Granite pillars are called The Needles for a reason, amazing Needles Highway
The granite rock formations are called “The Needles” for a reason.

For overnight stays, the park features 9 campgrounds (some with cabins), one horse camp, and the Custer State Park Resort with several lodges and a restaurant.

Contact: Custer State Park – phone: 605.255.4515 – email:
Park Office (inside the park) : 13329 US Highway 16A Custer, SD 57730

GPS is not always available or reliable in the Black Hills. If you want to get off the road, bring a paper map, download the general Custer State Park map or any of the park’s trail maps.

Pets are allowed in the park, but have to be kept on a leash.

Whiskey dog at lake, Custer State park allows dogs, South Dakota, travel with dog
Whiskey Dog at a Custer State Park campground with a whole lake to herself.

Nearby Attractions

There are quite a few impressive, natural, man-made, historic, and activity-driven attractions near Custer State Park. Depending on how far you’re willing to drive and how much time you have, you can combine visiting all of these South Dakota attractions into one memorable road trip.

Less than ten miles outside Custer State Park, the Crazy Horse Memorial can’t be missed. Privately-funded, the world’s largest mountain carving, featuring the Lakota leader on a horse, has been a work-in-progress since the late 1940s. And it won’t be finished for a few more decades. The fact that you can see it in unique stages of completion makes it especially thrilling to visit.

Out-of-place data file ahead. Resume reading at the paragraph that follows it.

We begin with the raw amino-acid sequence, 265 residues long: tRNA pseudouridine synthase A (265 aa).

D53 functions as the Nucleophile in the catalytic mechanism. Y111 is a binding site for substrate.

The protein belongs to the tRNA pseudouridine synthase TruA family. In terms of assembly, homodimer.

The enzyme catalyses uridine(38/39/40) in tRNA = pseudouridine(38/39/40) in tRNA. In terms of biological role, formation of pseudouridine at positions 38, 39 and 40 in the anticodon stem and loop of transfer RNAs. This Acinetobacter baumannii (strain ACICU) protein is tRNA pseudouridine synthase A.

Crazy Horse Memorial, largest mountain carving, just outside Custer State Park, South Dakota
Crazy Horse Memorial, just outside Custer State Park, South Dakota.

Just a tad further north, you’ll reach Mount Rushmore National Memorial. The more famous mountain carving of four US presidents was conceived as a tourist attraction to bring more people and money to South Dakota.

In the opposite direction, heading south, and just outside Custer State Park you can check out the natural limestone creations of Wind Cave National Park – featuring one of the world’s longest caves.

Want to see a more well-known National Park? Badlands National Park, about 90 minutes east of Custer State Park, features vast views of a unique landscape that, depending on the season, reminds more of the Moon than Earth.

Black Hills National Forest, South Dakota, valley view from Custer State Park
Black Hills National Forest, South Dakota.

A little over an hour north of Custer State Park, at the northern end of the Black Hills National Forest there are two towns especially famous among certain enthusiasts. Deadwood, known for its Wild West history, offers charming old architecture, plenty of gambling opportunities, and the graves of Calamity Jane and Wild Bill. Yes, this is the Deadwood from the TV show. Sturgis became famous in more modern times for the annual Sturgis Motorcycle Rally and the Motorcycle Hall of Fame. It’s kind of like the Daytona of the North. Or is Daytona the Sturgis of the South?

In the vicinity of Deadwood and Sturgis, meanders Spearfish Canyon, which is even older than the Grand Canyon. Driving along Spearfish Canyon Scenic Byway through the Black Hills offers views of tree-covered hills, limestone palisades, and the waterfalls and rapids of Spearfish Creek.

If you’ve already made it this far, you might want to head into Wyoming to be amazed by Devils Tower (aka Bear Lodge). Maybe you can even keep going west towards Montana and explore Yellowstone National Park. You’re so lucky!

More Photos of Custer State Park

Rock and trees reflection in lake, Custer State Park, Happier Place
Rocks and trees reflected in a lake just off Highway 16A in Custer State Park.
Boulders and trees, south dakota, custer state park